One major category of cool office supplies that I’ve been neglecting are office electronics, so when I recently filled my old USB flash drive to capacity, I thought it would be a good opportunity to review whatever new one I decided to pick up. I remembered seeing these LaCie iamaKey flash drives somewhere a few months ago and I liked the idea, so I decided I would give one a try. Lucky for me, a friend of mine that I have been helping with a project wanted to get me a small gift to say thanks, and he knew I was looking at this flash drive, so technically I didn’t pay for this, but it also was not given to me by the manufacturer for review.
Obviously the thing that sets this LaCie USB flash drive apart from others is the unique design, which as you can see is intended to look and feel like a regular car or door key. The entire body of the flash drive is made of a sturdy light weight metal that is almost exactly the same thickness, width, and length of a regular house key. At the tip of the key where you would insert it into the USB port of your computer, it is covered by a small protective plastic cap with two small nubs on the inside of it that latch onto two corresponding indentations on the stem of the key to hold the cap in place, and protect the connectors. The only real visible difference between this LaCie flash drive and an actual key is that the flash drive doesn’t have any teeth cut into it. The LaCie iamaKey USB Flash Drives are available from Amazon.com in 4 GB, 8 GB, 16 GB, and 32 GB capacities, and the version I am reviewing here is the 8 GB.
When it comes to performance, this USB 2.0 Flash drive transfers data fairly quickly, however I am still used to my old USB 1.0 Flash Drive so I might just be thrilled with that difference. In terms of the specific transfer time, I ended up being able to write 1GB of data in 7 minutes and 15 seconds. The LaCie website lists the actual data transfer speeds as up to 30 MB/s in read mode; and up to 10MB/s in write mode. Personally I don’t usually care too much about these benchmarks because for the most part, when I use a flash drive like this, Im not doing huge file transfers, I typically just back up or move a few small files or pictures at a time. Unless your are Michael Westen or Jack Bauer, I don’t think an extra few seconds to transfer a file will end up getting you killed. One thing that I notice that LaCie iamaKey drive does not have is a small LED activity light that most other flash drives have. I dont mind the lack of the light, I think it helps keep the key looking as innocuous as possible, and I don’t usually rely on the light anyway. The drives are compatible with both PCs and Macs, and is Windows ReadyBoost compatible as well.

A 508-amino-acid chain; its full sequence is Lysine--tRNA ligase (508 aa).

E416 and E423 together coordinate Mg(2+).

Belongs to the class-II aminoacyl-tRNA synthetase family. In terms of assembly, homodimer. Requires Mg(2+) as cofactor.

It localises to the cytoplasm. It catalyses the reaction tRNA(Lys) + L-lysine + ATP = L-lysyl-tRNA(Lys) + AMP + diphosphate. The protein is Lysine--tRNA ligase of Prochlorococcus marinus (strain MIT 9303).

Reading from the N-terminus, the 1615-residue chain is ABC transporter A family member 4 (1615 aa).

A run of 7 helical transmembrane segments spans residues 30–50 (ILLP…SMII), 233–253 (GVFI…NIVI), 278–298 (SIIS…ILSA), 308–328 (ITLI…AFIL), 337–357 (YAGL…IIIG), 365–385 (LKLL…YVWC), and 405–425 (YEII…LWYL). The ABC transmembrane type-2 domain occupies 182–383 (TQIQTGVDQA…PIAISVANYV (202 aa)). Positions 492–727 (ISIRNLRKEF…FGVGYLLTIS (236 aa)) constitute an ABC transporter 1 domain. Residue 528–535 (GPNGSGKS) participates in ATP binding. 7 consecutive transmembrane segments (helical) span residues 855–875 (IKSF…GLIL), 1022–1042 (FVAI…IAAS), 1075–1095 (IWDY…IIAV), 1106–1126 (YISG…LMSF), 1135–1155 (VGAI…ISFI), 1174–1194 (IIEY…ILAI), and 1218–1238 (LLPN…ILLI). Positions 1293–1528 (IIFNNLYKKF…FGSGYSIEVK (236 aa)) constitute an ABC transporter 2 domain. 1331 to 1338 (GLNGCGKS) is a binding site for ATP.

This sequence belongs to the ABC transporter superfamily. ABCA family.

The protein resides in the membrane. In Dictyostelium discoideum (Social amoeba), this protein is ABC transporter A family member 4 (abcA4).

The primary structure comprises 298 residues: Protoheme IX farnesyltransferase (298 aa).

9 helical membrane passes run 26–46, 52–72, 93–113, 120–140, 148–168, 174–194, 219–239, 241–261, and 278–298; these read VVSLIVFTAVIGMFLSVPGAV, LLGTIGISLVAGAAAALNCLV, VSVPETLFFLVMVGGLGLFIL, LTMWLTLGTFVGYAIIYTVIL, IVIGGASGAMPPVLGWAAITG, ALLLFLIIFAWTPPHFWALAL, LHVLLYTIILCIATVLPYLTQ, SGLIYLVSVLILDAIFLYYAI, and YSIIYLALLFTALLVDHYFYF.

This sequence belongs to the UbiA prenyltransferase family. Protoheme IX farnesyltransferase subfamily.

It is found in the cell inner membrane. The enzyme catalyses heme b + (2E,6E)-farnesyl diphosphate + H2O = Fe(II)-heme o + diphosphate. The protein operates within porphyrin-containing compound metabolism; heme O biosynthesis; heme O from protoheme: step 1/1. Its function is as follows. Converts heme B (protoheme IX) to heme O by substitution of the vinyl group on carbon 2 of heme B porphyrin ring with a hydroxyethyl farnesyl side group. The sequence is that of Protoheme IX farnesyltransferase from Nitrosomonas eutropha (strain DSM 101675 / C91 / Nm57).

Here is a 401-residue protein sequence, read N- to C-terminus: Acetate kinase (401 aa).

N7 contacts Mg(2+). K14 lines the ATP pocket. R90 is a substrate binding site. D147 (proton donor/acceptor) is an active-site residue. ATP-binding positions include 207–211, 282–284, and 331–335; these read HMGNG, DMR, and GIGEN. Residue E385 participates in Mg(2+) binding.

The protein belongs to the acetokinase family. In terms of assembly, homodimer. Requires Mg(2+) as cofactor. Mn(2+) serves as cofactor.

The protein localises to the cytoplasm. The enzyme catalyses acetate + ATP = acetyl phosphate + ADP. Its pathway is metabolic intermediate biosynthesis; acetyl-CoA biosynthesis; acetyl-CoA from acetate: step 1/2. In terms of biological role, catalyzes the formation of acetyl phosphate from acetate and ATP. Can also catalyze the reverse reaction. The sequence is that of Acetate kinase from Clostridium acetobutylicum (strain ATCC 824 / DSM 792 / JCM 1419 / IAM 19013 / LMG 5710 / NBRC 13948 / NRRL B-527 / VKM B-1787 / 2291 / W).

In the above photo you can see the LaCie Flash Drive in comparison to some other house keys and a car key, and it looks pretty natural on the key ring with the others. One of the important things to note is that the flash drive is made of water and scratch resistant materials, so you shouldn’t have to worry about the normal day-to-day abuse that your keys will take having an impact on your flash drive. I’ve been carrying this around for a few days now, and it feels very natural on my key chain, and it seems to be holding up well in and out of my pocket. At first I was worried about the plastic cap, and although I have not taken it on and off a ton of times, it appears to be well made and is not showing any signs of failing to latch on properly yet.
When you are using the LaCie Flash Drive on your key chain, one thing you want to be careful about is making sure that you don’t load up too many keys on your key ring before you stick it in your computer. In my situation, I only have a few keys on the key chain, so I am able to lay this pretty flat, parallel to my laptop. If I had a giant ring full of keys it might present itself at an awkward angle and put undue pressure or force on the USB port or the flash drive itself. Also, if you are putting this into a desktop PC, a key chain loaded up with keys would probably put a lot of weight on your USB port and on the key itself as it hung there, which I cant imagine being a positive situation over time.
The last thing to note that I read in other reviews of this product is that although it does have a 2 year manufacturers warranty, you need to supply the serial number to process a warranty claim. Now normally that wouldn’t be a problem you might think, BUT in the case of the LaCie iamaKey USB Flash Drives, the serial number is actually not on the device itself, but on the back of the package that it comes in and also on a card slipped inside of the packaging. This isn’t a big deal for me because I don’t mind filing the card away for future reference, but hopefully I wont need it since LaCie is well known for producing high quality products.
I’m looking forward to doing some more office electronics reviews in the future, but I definitely will be focusing on keeping a good mix of the other types of standard home office supply reviews that I hope you have all been enjoying. Either way though, let me know your thoughts on mixing in some of these types of products going forward, but keep in mind this could mean giveaways of these types of items too. 😉